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Confederate & Union Generals of the Civil War

Instructor: Christopher Muscato

Chris has a master's degree in history and teaches at the University of Northern Colorado.

The Civil War was a major conflict, but each army was only as good as its commanders. In this lesson, we'll get to know a few important generals from each side and see how they influenced the Civil War.

Generals of the Civil War

Americans often seem obsessed with the Civil War. There are several valid reasons for this. It was a major turning point in American history, it was well recorded, and it had a huge impact on the development of the United States. However, many people are also obsessed with it simply because there was some really interesting military stuff that went on. Both the Union and Confederate forces found brilliant military strategists and leaders among their ranks, and the Civil War really became a battle of truly gifted generals. Let's get to know a few of the most influential generals on each side, and see how they impacted the Civil War.

Union Generals

We'll start with the Union, because, well…they won. The most famous general by far on the Union side was Ulysses S. Grant, a major general and general-in-chief of the Union Army who would go onto be elected president after the war. While Grant ultimately hunted down and defeated the Confederate forces, forcing their surrender at Appomattox Courthouse in 1865, he had not held the title of general-in-chief for most of the war.

Ulysses S. Grant
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Up until 1864, Grant slowly built himself a reputation in some of the fringe areas of the war, halting the Confederate advance into the West. His biggest claim to fame came in 1863 at the Battle of Vicksburg when, after weeks of fighting, Grant captured the South's most important fort on the Mississippi River and claimed this waterway for the Union. In 1864, Lincoln replaced the previous general-in-chief, Henry Halleck, and gave Grant nearly full authority over Union forces.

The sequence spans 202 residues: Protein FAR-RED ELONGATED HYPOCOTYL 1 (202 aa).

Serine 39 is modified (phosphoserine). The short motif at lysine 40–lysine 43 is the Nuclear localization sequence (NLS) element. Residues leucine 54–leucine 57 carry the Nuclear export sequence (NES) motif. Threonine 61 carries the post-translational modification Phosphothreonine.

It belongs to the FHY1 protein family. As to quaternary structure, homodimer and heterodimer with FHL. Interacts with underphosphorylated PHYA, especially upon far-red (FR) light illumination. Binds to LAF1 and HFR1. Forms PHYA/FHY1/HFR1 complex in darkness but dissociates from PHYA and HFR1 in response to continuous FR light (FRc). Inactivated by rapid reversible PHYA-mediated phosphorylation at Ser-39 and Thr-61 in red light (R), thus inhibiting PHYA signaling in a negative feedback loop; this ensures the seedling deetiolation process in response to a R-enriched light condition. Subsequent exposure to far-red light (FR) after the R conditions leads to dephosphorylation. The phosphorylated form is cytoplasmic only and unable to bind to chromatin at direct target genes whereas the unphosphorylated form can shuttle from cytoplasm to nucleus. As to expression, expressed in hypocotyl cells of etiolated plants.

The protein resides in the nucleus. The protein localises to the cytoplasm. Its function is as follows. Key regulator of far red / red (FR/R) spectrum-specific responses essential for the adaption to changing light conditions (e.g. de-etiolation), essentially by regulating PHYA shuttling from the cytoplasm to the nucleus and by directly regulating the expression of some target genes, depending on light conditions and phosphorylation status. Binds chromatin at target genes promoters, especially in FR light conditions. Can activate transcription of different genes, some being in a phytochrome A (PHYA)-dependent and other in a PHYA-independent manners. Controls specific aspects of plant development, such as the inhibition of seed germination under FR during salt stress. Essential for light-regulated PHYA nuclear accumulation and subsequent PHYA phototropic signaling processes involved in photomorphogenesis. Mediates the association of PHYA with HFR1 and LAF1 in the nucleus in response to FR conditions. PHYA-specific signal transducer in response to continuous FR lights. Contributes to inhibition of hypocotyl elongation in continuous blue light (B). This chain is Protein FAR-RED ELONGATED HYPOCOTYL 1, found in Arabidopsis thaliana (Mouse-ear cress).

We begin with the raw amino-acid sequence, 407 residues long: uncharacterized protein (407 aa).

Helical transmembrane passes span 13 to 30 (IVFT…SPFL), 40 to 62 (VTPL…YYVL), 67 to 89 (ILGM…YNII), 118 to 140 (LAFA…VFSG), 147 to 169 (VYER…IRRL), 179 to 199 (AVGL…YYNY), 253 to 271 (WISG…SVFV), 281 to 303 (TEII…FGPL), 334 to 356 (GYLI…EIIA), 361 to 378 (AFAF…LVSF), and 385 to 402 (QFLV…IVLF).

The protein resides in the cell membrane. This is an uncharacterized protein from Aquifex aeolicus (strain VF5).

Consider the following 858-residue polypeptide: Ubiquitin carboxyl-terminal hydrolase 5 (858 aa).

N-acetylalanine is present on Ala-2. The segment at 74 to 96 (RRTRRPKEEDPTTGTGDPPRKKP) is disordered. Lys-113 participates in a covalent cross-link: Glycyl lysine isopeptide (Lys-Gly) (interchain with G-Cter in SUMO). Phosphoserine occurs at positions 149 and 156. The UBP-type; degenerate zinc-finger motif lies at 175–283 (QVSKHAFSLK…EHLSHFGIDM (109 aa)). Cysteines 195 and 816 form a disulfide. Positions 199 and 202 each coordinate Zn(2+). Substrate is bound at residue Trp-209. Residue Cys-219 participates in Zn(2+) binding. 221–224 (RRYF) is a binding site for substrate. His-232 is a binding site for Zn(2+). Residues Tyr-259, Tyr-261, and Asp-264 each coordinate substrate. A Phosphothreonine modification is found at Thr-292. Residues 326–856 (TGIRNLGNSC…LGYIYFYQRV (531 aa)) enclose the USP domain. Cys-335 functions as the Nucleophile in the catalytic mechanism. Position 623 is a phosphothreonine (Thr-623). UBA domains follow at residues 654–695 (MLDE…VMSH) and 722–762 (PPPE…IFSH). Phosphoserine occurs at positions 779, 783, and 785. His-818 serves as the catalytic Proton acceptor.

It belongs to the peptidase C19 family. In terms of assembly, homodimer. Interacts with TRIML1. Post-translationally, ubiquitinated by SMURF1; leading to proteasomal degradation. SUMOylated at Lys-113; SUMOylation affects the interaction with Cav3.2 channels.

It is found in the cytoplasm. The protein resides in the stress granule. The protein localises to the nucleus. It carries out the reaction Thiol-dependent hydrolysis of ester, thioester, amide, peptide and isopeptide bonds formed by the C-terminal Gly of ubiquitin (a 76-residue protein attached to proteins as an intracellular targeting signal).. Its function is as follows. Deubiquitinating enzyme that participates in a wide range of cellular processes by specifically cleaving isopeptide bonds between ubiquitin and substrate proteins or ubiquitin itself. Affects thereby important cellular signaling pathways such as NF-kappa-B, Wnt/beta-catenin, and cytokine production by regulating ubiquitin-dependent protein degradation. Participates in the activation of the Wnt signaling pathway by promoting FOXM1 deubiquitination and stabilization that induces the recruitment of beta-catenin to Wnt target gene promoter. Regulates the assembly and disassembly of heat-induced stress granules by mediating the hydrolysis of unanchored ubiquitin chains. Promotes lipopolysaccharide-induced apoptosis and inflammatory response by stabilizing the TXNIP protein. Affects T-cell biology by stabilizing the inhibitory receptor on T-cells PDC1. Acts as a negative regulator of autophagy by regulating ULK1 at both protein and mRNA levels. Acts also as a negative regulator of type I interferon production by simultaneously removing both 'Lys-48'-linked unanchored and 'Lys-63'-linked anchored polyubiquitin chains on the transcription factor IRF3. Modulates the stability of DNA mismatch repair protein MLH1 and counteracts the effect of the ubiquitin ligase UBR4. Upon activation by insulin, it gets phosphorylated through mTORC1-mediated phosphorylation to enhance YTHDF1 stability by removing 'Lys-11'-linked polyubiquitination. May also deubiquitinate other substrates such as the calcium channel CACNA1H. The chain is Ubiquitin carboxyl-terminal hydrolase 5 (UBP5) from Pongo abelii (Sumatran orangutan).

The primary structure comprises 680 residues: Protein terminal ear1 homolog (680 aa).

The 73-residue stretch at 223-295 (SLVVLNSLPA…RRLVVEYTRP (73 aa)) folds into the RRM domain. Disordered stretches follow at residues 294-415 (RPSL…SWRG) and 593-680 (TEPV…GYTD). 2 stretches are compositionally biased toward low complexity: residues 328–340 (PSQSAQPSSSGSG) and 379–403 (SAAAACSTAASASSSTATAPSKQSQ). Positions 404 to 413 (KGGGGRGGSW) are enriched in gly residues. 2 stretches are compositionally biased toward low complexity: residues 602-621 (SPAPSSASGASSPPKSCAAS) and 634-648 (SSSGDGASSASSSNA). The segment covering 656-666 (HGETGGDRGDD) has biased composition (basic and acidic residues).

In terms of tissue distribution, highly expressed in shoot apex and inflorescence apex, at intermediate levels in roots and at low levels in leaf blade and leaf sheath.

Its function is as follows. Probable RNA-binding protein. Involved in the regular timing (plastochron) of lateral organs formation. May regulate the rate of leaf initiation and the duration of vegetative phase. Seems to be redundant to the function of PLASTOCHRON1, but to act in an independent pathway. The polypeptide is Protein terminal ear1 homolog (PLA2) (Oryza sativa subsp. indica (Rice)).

Of course, Grant was never alone. Another general who had worked closely with Grant since Vicksburg was William Tecumseh Sherman. Sherman was one of the firmest advocates of the so-called ''Hard War'' policy, in which the Union destroyed Southern infrastructure to hasten the end of the war. By 1864, Sherman was largely in charge of campaigns in the South, and he put Hard War tactics to use in laying siege to Atlanta, Georgia. From there, Sherman organized his forces into a column that slowly marched to Savannah, destroying nearly everything in their path. Known as ''Sherman's march to the sea'', this destructive event terrified the South so much that the crucial port of Savannah was almost immediately surrendered.

William Tecumseh Sherman
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Finally, we have to talk about Major General George B. McClellan. McClellan's name may not be as famous as Grant's or Sherman's, but he was a very influential figure. Often at odds with Lincoln and other politicians, McClellan was beloved by the troops and renowned for his decisive actions. McClellan was one of the first major generals of the war, being appointed to commander of the general-in-chief in 1861. He helped ensure that Kentucky did not cross into the Confederacy and stopped the Confederate advance in West Virginia. He ultimately lost his position due to his conflict with Washington politicians, and ran as the Democratic candidate for president against Lincoln in 1864.

Confederate Generals

The Union Army was well supplied, well funded, and led by some great strategists. So, why'd it take them so long to win the war? The Confederate army had some gifted generals of its own, starting with Robert E. Lee. Lee was a distinguished commander and when the war broke out he was immediately offered a position in charge of the entire army…by Abraham Lincoln. Lee was the Union's first pick for their general-in-chief, but when Virginia seceded he claimed that he could not fight against his own people and he traded Union blues for Confederate greys.

Robert E. Lee
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In the Confederacy, Lee rose to become commander of the Army of Northern Virginia, the largest and most successful of the Confederate forces. Lee's main task was to prevent the Union from gaining access to the South, which he did for years despite consistently having lower numbers. Some of the bloodiest battles were fought under Lee's command, including Antietam and Gettysburg, the place where his advance was finally halted. In 1864, Grant's appointment put new pressure on the South, and Lee was finally forced to surrender at Appomattox Courthouse in 1865.

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